Greenpeace Urges Re-Opening of Whale Meat Embezzlement Investigation Following Japanese Government Apology

Press release - 28 January, 2011
Tokyo, Japan, January 28, 2011 – Greenpeace is calling for the official investigation into systematic embezzlement(1) within Japan’s whaling program to be re-opened following disciplinary action against whaling officials for accepting whale meat ‘gifts’ from Kyodo Senpaku, the company that conducts the hunt.
As the ailing and fraudulent ‘scientific’ Japanese whaling fleet
conducts a greatly reduced hunt in the Southern Ocean Whale Sanctuary,
the Fisheries Agency of Japan (FAJ) has been forced to apologise for
the misconduct of five officials who accepted gifts of whale meat
totalling approximately US$3,000. A further two key officials -
including the FAJ’s second in command and prominent IWC negotiator,
Jun Yamashita – were handed warnings, as they were ultimately
responsible for the actions of their staff.

The FAJ’s apology and subsequent quiet admission(2) of official
impropriety is the first time the Japanese authorities have
acknowledged the corruption exposed in 2008 by Greenpeace’s Junichi
Sato and Toru Suzuki, also known as the Tokyo Two.

“Toru Suzuki and I exposed a broad-scale whale meat embezzlement
scandal inside Japan’s whaling industry in 2008, and we spent over two
years in court defending ourselves for speaking out,” said Junichi
Sato, Greenpeace Japan Executive Director. “The FAJ’s admission that
high-level officials such as Yamashita were responsible for its
officers accepting expensive whale meat gifts is yet more proof of
this systemic and deep-rooted corruption.”

Sato and Suzuki are currently appealing a one year suspended sentence,
which was handed to them in September 2010 after they were found
guilty of ‘theft’ and ‘trespass’ for intercepting a box of embezzled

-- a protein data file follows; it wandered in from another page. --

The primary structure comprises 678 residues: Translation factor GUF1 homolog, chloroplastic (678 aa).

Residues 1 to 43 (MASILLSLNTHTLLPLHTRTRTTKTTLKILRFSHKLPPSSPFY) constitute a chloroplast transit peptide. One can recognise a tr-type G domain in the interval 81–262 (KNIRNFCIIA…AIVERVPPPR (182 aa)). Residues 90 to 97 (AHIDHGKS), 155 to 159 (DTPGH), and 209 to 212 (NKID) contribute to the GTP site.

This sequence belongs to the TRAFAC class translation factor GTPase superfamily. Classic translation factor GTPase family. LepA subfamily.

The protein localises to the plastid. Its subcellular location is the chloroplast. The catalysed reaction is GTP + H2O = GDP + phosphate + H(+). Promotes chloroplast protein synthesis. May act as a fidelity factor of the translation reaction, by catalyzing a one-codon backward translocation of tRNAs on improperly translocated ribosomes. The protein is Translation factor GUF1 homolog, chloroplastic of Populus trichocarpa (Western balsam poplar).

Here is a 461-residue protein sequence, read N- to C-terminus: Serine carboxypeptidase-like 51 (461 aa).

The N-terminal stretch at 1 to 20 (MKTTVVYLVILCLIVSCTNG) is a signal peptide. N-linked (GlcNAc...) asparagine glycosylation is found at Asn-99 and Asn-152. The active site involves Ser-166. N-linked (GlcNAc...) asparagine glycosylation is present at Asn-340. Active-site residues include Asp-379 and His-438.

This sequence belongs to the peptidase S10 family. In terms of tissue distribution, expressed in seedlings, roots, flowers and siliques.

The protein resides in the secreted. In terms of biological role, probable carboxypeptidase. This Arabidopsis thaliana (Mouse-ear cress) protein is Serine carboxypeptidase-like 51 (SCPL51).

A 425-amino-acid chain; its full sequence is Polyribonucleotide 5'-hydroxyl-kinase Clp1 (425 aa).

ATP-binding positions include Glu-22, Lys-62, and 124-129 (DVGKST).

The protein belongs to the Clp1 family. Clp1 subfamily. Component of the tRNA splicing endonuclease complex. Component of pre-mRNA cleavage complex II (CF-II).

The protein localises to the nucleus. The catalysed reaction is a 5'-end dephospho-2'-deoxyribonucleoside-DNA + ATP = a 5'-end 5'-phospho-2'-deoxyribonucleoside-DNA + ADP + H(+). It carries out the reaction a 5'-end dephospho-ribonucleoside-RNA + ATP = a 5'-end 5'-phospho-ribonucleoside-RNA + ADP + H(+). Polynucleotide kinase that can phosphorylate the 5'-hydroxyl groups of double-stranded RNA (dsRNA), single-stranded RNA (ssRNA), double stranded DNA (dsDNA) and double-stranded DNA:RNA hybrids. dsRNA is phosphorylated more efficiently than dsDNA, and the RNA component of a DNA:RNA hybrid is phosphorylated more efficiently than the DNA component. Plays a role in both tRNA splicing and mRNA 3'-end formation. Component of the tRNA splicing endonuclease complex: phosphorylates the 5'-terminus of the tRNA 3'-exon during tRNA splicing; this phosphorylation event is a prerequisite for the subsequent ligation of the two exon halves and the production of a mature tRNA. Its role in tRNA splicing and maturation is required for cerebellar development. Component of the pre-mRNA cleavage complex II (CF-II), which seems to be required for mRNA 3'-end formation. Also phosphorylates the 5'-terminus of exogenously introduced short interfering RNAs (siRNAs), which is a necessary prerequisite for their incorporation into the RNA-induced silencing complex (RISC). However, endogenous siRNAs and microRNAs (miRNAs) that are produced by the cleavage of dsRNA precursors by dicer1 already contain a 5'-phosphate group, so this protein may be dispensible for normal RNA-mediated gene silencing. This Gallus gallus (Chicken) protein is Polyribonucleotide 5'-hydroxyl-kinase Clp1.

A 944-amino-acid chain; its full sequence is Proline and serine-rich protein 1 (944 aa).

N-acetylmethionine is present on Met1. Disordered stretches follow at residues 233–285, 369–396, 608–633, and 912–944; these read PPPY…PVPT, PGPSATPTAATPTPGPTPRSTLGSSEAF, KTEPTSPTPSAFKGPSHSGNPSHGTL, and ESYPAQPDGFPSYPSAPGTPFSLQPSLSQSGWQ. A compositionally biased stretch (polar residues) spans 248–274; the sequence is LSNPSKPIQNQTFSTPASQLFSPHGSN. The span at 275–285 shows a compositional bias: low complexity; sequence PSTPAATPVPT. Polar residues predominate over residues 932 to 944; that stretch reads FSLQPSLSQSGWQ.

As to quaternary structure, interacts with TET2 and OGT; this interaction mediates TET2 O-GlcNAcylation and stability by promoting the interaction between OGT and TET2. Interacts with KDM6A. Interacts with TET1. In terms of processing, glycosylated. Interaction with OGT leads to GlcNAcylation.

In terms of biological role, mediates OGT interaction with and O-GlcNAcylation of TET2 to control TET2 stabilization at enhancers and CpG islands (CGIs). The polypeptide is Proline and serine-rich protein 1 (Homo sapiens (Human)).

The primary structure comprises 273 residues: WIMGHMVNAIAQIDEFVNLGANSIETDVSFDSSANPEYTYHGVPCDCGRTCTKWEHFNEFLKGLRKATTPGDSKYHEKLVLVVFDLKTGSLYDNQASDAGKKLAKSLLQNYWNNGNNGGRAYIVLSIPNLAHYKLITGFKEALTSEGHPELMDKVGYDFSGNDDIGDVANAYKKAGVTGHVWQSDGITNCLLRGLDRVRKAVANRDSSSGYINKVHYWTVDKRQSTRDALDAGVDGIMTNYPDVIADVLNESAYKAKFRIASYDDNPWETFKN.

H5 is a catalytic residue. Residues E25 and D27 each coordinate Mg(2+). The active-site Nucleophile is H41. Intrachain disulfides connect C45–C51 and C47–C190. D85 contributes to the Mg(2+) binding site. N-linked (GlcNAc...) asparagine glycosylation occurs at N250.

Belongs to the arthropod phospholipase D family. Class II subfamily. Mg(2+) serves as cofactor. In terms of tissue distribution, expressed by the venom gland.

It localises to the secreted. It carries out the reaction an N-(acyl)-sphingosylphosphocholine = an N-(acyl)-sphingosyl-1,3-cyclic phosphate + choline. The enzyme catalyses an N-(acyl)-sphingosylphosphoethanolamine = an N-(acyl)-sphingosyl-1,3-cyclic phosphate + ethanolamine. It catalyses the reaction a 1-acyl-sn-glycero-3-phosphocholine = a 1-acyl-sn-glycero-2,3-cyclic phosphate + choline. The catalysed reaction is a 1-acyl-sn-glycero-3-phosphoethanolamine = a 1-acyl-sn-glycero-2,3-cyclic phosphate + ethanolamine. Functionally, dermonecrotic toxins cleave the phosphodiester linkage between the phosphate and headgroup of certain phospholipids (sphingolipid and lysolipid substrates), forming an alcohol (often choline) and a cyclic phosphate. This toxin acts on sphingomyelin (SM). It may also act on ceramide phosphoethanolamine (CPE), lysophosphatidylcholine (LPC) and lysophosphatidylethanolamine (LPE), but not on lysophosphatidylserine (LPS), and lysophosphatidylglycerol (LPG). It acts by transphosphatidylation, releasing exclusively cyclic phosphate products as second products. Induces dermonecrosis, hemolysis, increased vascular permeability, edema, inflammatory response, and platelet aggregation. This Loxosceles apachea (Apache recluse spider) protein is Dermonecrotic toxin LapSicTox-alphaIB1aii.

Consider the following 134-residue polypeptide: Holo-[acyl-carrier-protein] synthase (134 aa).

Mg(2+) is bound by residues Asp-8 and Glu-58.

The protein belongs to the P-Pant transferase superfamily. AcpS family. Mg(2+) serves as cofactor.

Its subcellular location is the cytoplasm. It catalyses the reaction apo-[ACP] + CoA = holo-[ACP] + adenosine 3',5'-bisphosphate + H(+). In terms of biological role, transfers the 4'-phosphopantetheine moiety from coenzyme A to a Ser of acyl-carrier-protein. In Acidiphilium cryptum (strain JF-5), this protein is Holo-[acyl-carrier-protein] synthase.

whale meat and using it to expose corruption in the whaling

The box of embezzled meat Sato and Suzuki intercepted was worth $550
according to prosecutors – far less than what industry officials have
now admitted to taking, and according to evidence and witness
testimony from the Tokyo Two trial, what has been admitted is merely
the tip of the iceberg.

In the wake of the FAJ apology, Kazuo Yamamura, head of the Japan
Whaling Association (JWA) and CEO of Kyodo Senpaku, admitted during
another press conference that whale meat sales dropped 30% in the
first half of 2010, forcing the JWA - the largest promoter of whale
meat in Japan - to downscale its activities.(4)

“With a smaller fleet(5) in the Southern Ocean hunting a reduced
target of whales, a growing 5,300 tonne stockpile of meat in frozen
storage,(6) and now an official admission that the corruption we
exposed exists, it is clear that the whaling industry’s days are
numbered,” said Sato. “As the embezzlement of public money is now
undeniable, the official investigation into the scandal we exposed
must be reopened.”

Greenpeace is an independent, global campaigning organisation that
acts to change attitudes and behaviour, to protect and conserve the
environment, and to promote peace. Greenpeace is opposed to commercial
whaling in all of the world’s oceans.

1) The Tokyo Prosecutors' Office opened an investigation into
embezzlement based on evidence presented by Greenpeace Japan in May